Histamine H1 and H4 receptor expression on the ocular surface of patients with chronic allergic conjunctival diseases.
Allergol Int. 2017 Apr 05;:
Authors: Inada N, Shoji J, Shiraki Y, Aso H, Yamagami S
BACKGROUND: This study investigated the histamine H1 and H4 receptors mRNA (H1R and H4R, respectively) expression on the ocular surface of patients with chronic forms of allergic conjunctival diseases to determine whether they can serve as biomarkers for allergic inflammation in the conjunctiva.
METHODS: We examined 19 patients with vernal or atopic keratoconjunctivitis (AKC/VKC group) and 15 healthy volunteers (control group). The AKC/VKC group was divided into active and stable stage subgroups. Specimens were obtained from the upper tarsal conjunctiva of each participant using a modified impression cytology method. H1R, H4R, and eotaxin-1, -2, and -3 mRNA (eotaxin-1, eotaxin-2, eotaxin-3, respectively) expression was determined by real-time RT-PCR. Immunohistochemical analysis for eosinophil cationic protein (ECP), eosinophil major basic protein (MBP), eotaxin-2, and histamine H4 receptor (H4R) were performed using conjunctival smears.
RESULTS: The number of H4R-positive patients was higher in the active than the stable stage subgroup and control group, whereas no difference was observed for H1R. H1R levels were higher in the active than in the stable stage subgroup, while those of H4R were higher in the active stage subgroup than in the control group. H1R and H4R levels were correlated with eotaxin-2 level. In immunohistochemical analysis, H4R revealed their expression on eosinophils in conjunctival smears of patients with AKC/VKC.
CONCLUSIONS: H4R is useful as biomarkers of allergic inflammation on ocular surfaces. Most notably, H4R expressed on eosinophils is useful as a biomarker of eosinophilic inflammation of the ocular surface.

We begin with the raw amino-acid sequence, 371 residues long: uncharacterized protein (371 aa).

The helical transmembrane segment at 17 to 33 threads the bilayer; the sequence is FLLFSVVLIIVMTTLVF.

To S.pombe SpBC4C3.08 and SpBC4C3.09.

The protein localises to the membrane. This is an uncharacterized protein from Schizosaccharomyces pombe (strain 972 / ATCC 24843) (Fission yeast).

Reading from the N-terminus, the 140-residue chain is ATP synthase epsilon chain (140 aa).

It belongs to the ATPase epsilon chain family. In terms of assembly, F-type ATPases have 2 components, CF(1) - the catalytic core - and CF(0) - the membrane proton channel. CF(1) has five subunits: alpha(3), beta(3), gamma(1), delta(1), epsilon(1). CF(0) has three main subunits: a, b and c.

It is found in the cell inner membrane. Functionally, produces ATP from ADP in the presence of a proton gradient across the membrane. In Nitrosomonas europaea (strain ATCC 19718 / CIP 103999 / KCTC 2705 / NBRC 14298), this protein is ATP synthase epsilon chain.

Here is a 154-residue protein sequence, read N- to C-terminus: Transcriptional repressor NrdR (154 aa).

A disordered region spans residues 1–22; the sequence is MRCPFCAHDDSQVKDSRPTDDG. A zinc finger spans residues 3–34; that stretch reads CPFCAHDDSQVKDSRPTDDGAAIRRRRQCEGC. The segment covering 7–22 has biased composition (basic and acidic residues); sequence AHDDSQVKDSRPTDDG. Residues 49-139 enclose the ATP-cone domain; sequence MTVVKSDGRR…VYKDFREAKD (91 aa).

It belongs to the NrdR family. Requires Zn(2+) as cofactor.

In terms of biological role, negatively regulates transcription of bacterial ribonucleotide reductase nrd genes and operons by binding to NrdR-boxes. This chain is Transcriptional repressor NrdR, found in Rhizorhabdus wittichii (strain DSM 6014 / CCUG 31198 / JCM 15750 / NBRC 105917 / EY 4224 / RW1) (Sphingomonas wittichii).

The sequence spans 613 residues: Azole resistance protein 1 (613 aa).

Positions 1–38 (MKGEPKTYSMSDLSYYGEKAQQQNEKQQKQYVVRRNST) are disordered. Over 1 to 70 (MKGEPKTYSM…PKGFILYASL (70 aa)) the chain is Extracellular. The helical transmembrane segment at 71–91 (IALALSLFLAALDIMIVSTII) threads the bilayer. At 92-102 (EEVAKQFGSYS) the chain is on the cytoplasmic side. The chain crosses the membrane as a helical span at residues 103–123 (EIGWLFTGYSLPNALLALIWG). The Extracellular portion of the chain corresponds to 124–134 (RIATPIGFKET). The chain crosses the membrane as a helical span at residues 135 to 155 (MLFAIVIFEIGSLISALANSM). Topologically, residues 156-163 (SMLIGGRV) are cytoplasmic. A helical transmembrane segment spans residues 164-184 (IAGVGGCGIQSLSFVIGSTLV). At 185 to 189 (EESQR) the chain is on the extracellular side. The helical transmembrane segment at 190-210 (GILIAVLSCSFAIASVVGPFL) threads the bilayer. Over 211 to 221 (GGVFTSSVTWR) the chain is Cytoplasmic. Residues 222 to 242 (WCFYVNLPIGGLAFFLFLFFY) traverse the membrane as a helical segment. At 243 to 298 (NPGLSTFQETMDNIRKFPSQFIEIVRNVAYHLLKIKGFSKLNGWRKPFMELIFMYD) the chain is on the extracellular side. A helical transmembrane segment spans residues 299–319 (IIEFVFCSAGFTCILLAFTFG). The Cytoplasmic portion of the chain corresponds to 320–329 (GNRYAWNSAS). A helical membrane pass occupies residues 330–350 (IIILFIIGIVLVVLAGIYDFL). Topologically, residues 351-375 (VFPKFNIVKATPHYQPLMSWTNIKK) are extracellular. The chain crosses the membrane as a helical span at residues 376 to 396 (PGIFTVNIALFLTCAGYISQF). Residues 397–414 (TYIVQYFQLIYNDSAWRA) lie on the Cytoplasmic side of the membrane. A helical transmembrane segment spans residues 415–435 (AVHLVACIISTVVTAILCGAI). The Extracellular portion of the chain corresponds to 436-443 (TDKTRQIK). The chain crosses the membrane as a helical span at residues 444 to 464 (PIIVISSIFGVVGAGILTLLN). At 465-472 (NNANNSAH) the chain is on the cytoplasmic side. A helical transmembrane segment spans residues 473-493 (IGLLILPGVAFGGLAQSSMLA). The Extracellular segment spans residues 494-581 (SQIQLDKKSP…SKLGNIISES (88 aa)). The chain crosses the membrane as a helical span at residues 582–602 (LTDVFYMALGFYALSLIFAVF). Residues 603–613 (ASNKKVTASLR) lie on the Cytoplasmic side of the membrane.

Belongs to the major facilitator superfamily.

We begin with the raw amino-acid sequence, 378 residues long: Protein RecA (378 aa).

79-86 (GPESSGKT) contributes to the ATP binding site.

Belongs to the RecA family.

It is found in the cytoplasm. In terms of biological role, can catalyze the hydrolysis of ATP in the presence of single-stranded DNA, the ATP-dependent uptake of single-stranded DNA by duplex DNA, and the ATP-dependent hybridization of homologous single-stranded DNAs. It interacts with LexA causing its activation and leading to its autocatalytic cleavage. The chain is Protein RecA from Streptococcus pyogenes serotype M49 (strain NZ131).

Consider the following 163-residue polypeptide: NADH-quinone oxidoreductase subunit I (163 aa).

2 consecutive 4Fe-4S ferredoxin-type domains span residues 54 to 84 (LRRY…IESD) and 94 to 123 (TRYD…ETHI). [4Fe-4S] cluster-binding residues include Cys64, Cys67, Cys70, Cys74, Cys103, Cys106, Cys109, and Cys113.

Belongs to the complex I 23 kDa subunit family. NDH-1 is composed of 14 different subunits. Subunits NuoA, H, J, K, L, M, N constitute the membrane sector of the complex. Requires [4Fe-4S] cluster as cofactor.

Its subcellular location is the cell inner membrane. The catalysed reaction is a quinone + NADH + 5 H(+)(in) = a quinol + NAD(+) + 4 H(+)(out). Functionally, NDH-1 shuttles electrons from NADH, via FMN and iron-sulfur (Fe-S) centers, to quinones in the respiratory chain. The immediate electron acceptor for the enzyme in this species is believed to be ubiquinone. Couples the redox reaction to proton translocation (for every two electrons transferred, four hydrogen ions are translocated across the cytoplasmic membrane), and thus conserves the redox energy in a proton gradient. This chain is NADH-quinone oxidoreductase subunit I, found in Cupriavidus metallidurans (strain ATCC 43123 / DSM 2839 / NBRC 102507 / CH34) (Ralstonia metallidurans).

PMID: 28391980 [PubMed - as supplied by publisher]
Maintenance of pathogenic Th2 cells in allergic disorders.
Allergol Int. 2017 Apr 05;:
Authors: Shinoda K, Hirahara K, Nakayama T
Immunological memory is an important protective mechanism that enables host organisms to respond rapidly and vigorously to pathogens that have been previously encountered. In addition to the protective function, memory CD4(+) T helper (Th) cells play a central role in the pathogenesis of chronic inflammatory disorders, including asthma. Recently, several investigators have identified phenotypically and functionally distinct memory Th2 cell subsets that produce IL-5. These memory Th2 cell subsets play an important role in the pathology of allergic inflammation and function as memory-type "pathogenic Th2 (Tpath2) cells" both in mice and humans. We review the role of lung Tpath2 cells in the development of allergic inflammation and, in the context of recent findings, propose a mechanism by which Tpath2 cells not only survive but also continue to function at the sites where antigens were encountered. A greater understanding of the functional molecules or signaling pathways that regulate the inflammatory niche for Tpath2 cells may aid in the design of more effective treatments for chronic inflammatory disorders.
PMID: 28391979 [PubMed - as supplied by publisher]